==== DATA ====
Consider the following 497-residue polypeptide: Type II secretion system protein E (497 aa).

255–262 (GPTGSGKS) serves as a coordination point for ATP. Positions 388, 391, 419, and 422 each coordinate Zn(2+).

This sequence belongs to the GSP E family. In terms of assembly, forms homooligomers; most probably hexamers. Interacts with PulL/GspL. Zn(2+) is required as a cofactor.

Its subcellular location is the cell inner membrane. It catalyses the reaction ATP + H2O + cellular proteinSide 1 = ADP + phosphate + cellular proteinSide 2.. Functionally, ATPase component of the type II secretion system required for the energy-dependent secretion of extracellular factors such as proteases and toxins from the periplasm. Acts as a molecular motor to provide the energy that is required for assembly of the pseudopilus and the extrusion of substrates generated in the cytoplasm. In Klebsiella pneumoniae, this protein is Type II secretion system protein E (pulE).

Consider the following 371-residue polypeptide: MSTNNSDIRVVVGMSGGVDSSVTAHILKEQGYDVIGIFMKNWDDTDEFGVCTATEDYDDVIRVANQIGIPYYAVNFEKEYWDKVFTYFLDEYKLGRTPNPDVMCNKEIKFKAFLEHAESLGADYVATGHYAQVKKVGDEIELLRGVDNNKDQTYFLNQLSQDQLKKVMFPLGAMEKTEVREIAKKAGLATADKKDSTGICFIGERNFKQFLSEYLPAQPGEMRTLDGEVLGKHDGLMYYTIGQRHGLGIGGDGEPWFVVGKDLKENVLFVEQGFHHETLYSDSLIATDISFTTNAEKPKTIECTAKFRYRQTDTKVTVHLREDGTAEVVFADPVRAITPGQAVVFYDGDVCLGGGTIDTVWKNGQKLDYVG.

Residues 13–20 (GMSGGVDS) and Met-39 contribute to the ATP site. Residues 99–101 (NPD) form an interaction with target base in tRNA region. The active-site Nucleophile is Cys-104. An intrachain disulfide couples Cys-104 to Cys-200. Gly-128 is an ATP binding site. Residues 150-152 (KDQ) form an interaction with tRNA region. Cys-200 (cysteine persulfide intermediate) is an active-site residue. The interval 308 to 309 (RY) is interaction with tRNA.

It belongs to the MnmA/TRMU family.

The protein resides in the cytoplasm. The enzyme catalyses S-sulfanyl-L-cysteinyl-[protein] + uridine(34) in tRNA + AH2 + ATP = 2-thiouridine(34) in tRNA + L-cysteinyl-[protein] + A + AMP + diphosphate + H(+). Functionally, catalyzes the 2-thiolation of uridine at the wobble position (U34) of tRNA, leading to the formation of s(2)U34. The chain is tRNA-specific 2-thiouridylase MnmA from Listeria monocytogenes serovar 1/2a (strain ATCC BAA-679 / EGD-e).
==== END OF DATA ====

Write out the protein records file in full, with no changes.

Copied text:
Consider the following 497-residue polypeptide: Type II secretion system protein E (497 aa).

255–262 (GPTGSGKS) serves as a coordination point for ATP. Positions 388, 391, 419, and 422 each coordinate Zn(2+).

This sequence belongs to the GSP E family. In terms of assembly, forms homooligomers; most probably hexamers. Interacts with PulL/GspL. Zn(2+) is required as a cofactor.

Its subcellular location is the cell inner membrane. It catalyses the reaction ATP + H2O + cellular proteinSide 1 = ADP + phosphate + cellular proteinSide 2.. Functionally, ATPase component of the type II secretion system required for the energy-dependent secretion of extracellular factors such as proteases and toxins from the periplasm. Acts as a molecular motor to provide the energy that is required for assembly of the pseudopilus and the extrusion of substrates generated in the cytoplasm. In Klebsiella pneumoniae, this protein is Type II secretion system protein E (pulE).

Consider the following 371-residue polypeptide: MSTNNSDIRVVVGMSGGVDSSVTAHILKEQGYDVIGIFMKNWDDTDEFGVCTATEDYDDVIRVANQIGIPYYAVNFEKEYWDKVFTYFLDEYKLGRTPNPDVMCNKEIKFKAFLEHAESLGADYVATGHYAQVKKVGDEIELLRGVDNNKDQTYFLNQLSQDQLKKVMFPLGAMEKTEVREIAKKAGLATADKKDSTGICFIGERNFKQFLSEYLPAQPGEMRTLDGEVLGKHDGLMYYTIGQRHGLGIGGDGEPWFVVGKDLKENVLFVEQGFHHETLYSDSLIATDISFTTNAEKPKTIECTAKFRYRQTDTKVTVHLREDGTAEVVFADPVRAITPGQAVVFYDGDVCLGGGTIDTVWKNGQKLDYVG.

Residues 13–20 (GMSGGVDS) and Met-39 contribute to the ATP site. Residues 99–101 (NPD) form an interaction with target base in tRNA region. The active-site Nucleophile is Cys-104. An intrachain disulfide couples Cys-104 to Cys-200. Gly-128 is an ATP binding site. Residues 150-152 (KDQ) form an interaction with tRNA region. Cys-200 (cysteine persulfide intermediate) is an active-site residue. The interval 308 to 309 (RY) is interaction with tRNA.

It belongs to the MnmA/TRMU family.

The protein resides in the cytoplasm. The enzyme catalyses S-sulfanyl-L-cysteinyl-[protein] + uridine(34) in tRNA + AH2 + ATP = 2-thiouridine(34) in tRNA + L-cysteinyl-[protein] + A + AMP + diphosphate + H(+). Functionally, catalyzes the 2-thiolation of uridine at the wobble position (U34) of tRNA, leading to the formation of s(2)U34. The chain is tRNA-specific 2-thiouridylase MnmA from Listeria monocytogenes serovar 1/2a (strain ATCC BAA-679 / EGD-e).